After intermission the ASO delivers up two really good renditions of some of Debussy’s best known works. They do four excerpts from books 1 and 2 of Préludes and finish up with the high powered La mer, which delves deeply into Debussy’s love of the sea.

This concert closes Sunday and you can grab tickets by phone or online. Visit them at AtlantaSymphony.org


Ad Nauseam

Ad Nauseam
Dad’s Garage
through June 1, 2019

Get your buns in gear and get yourself down to Dad’s Garage for one of the funniest shows of the year. This is a scripted play written and directed by Megan Leahy. The poignant comedy deals with how women have been seen as breeders while men were the top guns.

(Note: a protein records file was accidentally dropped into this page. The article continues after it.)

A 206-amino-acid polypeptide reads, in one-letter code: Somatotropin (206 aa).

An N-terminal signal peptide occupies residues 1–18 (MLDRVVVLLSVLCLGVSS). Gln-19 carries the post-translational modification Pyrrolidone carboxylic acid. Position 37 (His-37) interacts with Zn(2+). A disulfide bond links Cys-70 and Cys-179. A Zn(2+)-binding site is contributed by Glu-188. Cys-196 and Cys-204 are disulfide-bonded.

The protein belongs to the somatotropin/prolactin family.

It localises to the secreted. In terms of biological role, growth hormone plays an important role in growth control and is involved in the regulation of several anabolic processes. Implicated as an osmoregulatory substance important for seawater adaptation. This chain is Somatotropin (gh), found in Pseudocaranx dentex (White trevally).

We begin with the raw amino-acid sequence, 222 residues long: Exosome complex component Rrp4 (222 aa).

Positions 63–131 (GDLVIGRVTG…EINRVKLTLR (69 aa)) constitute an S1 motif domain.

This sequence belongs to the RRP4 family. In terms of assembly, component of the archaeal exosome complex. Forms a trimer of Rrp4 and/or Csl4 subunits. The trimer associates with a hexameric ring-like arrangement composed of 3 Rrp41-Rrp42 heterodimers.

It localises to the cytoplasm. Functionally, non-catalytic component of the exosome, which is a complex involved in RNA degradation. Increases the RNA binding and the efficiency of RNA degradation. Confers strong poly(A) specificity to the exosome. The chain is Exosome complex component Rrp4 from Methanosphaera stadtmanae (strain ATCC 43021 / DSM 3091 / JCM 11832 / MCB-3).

This was true even after Rosie the Riveter retired post WWII. In high schools the boys took Shop while the girls took Home Ec. If a young woman wanted a job that didn’t include cooking, sewing and cleaning; then she had better go on to become a stenographer for then she’d be able to find a job where she could be seated and work at a machine that no guy had a clue how to use.

And so the playwright brought us into the 1960s in The Big Apple, except that everything related to genders is topsy turvy. They are in the advertising agency business in The Big Apple. And the firm is right on Madidaughter Avenue, and is run by the women, who show up in appropriate office attire. On the other hand the men are working in the hourly wage jobs as secretaries, go-fers, and coffee bearers. While the women have the brains, the boys have the bodies; and to advance their possibilities of getting some notice they are in the sexiest outfits they can find and they gossip, dance, and show off to everyone.